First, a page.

New research says it's possible to help diagnose autism in babies as young as a year old, and an early diagnosis could allow for earlier intervention or potentially stop a child from developing autism.
Autism typically isn't diagnosed until a child starts to show delays in talking and other milestones that occur after age 2. A study published in this month's Current Directions in Psychological Science says the medical community has new clues about what to look for in even younger children.
For example, children who will later develop autism are less likely to show "joint attention behaviors"—paying attention to both a toy and another person. They are also less likely to imitate, said Brooke Ingersoll of Michigan State University, who wrote the journal article.
If they don't imitate, that could explain why they have difficulty with language later, Ingersoll said. "If there's some early disruption in these mechanisms that are involved in social learning, the children have many fewer opportunities to learn about their environment."
Because social learning is so important, some psychological scientists are trying to develop ways to work with toddlers who show early signs of autism. One intervention called reciprocal imitation training involves a therapist playing with a child by imitating what the child is doing, then encouraging the child to imitate her. "We try to teach them, 'Imitating other people is this great social thing'," Ingersoll said. These techniques are also taught to parents to practice at home.
Early results have been good, although the studies on several of these interventions won't be finished for a few years. "I think there's a lot of hope that if we can figure out the right behaviors early enough, and intervene early enough, we may be able to prevent the development of autism."
Diagnosing Autism in Those With Down Syndrome
Separately, a 16-year study confirmed for the first time that the Diagnostic and Statistical Manual of Mental Disorders, or DSM, the gold-standard for the classification of mental health conditions, can be used to accurately identify autism spectrum disorder in children with Down syndrome.
While parents may notice that their children with Down syndrome display behaviors that indicate something else is amiss, and some estimate that 10 percent to 15 percent of children with Down syndrome are affected by autism, too, the dual diagnosis has been questioned.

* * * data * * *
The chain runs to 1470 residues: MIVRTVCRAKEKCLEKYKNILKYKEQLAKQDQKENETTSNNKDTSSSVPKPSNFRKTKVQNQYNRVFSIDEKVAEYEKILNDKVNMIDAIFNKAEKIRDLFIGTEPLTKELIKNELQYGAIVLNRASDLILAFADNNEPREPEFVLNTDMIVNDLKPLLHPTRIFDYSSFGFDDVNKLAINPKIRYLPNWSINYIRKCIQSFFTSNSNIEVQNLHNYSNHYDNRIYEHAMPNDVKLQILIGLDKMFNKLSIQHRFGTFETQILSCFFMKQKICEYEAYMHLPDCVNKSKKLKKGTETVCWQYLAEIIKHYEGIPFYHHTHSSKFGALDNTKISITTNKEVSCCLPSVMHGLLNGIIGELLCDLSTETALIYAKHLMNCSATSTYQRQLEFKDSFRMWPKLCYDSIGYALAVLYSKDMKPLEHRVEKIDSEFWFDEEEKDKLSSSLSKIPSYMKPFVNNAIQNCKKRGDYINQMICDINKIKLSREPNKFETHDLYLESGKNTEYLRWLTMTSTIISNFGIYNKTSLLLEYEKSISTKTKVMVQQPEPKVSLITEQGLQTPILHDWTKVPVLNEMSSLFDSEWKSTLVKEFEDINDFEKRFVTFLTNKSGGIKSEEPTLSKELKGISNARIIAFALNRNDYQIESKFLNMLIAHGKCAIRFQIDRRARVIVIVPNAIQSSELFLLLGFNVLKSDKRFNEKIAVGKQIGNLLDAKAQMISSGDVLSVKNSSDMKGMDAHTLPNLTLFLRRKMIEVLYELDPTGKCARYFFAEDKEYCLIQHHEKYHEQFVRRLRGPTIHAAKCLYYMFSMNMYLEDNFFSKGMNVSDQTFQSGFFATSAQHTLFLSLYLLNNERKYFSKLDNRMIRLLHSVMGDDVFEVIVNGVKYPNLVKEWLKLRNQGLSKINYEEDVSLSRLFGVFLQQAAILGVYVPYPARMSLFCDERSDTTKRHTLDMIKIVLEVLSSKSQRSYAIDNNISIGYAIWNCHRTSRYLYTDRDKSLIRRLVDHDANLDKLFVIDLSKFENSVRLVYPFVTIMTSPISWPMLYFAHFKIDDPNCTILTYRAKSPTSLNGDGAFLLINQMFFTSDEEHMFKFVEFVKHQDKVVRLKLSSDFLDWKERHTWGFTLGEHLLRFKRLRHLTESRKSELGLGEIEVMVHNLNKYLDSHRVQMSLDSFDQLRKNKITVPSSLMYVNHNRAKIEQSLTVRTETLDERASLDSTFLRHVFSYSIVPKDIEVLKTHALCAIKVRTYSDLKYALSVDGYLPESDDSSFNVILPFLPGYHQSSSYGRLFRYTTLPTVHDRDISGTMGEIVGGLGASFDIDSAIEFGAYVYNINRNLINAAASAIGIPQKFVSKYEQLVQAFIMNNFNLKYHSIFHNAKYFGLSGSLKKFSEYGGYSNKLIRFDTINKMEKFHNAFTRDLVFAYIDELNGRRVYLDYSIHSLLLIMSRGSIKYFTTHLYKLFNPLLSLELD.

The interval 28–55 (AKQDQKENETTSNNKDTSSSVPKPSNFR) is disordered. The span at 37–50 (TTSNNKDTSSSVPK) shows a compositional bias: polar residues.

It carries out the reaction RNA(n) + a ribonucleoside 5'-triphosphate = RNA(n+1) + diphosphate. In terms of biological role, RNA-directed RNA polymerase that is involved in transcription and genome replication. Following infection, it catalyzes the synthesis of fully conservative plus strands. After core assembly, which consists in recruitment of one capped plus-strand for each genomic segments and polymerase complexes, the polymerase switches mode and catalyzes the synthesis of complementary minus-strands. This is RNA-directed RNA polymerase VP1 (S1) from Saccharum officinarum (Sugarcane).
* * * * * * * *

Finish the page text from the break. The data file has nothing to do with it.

"Based on our findings, I encourage parents of children with Down syndrome who display difficulty with social interaction to ask their providers about the presence of autism or other intellectual disabilities," says Dr. Walter E. Kaufmann, senior study author and director of Kennedy Krieger's Center for Genetic Disorders of Cognition and Behavior. "Our results will significantly help clinicians ... in developing more targeted educational and intervention services for children with Down syndrome."
Researchers also made one unexpected finding: Down syndrome patients with severe autism behaviors were much more likely to have experienced a later onset of autism. More studies are needed to determine the cause of this phenomenon, which may provide a glimpse into the genetic associations behind autism and Down syndrome.
Other Developments in Diagnosing Autism
Autism alone is complicated to diagnose, and a new curriculum for pediatricians developed by the Centers for Disease Control and Prevention hopes to make that task easier. "Autism Case Training, A Developmental-Behavioral Pediatrics Curriculum" will educate future pediatricians on the basics of identifying, diagnosing, and managing autism spectrum disorders through real-life, case-based scenarios.
The curriculum, available by emailing [email protected], is a flexible, interactive learning tool that emphasizes practical skills for patient and parent interaction. The curriculum consists of seven case-based studies that can be taught individually or as part of a series.
"Pediatricians need to be involved in the identification, diagnosis, and treatment of autism spectrum disorders," said Dr. Georgina Peacock of CDC's National Center on Birth Defects and Developmental Disabilities, one of the lead creators of the training. "To do this, pediatricians need to build knowledge and skills so that they can support their patients and families."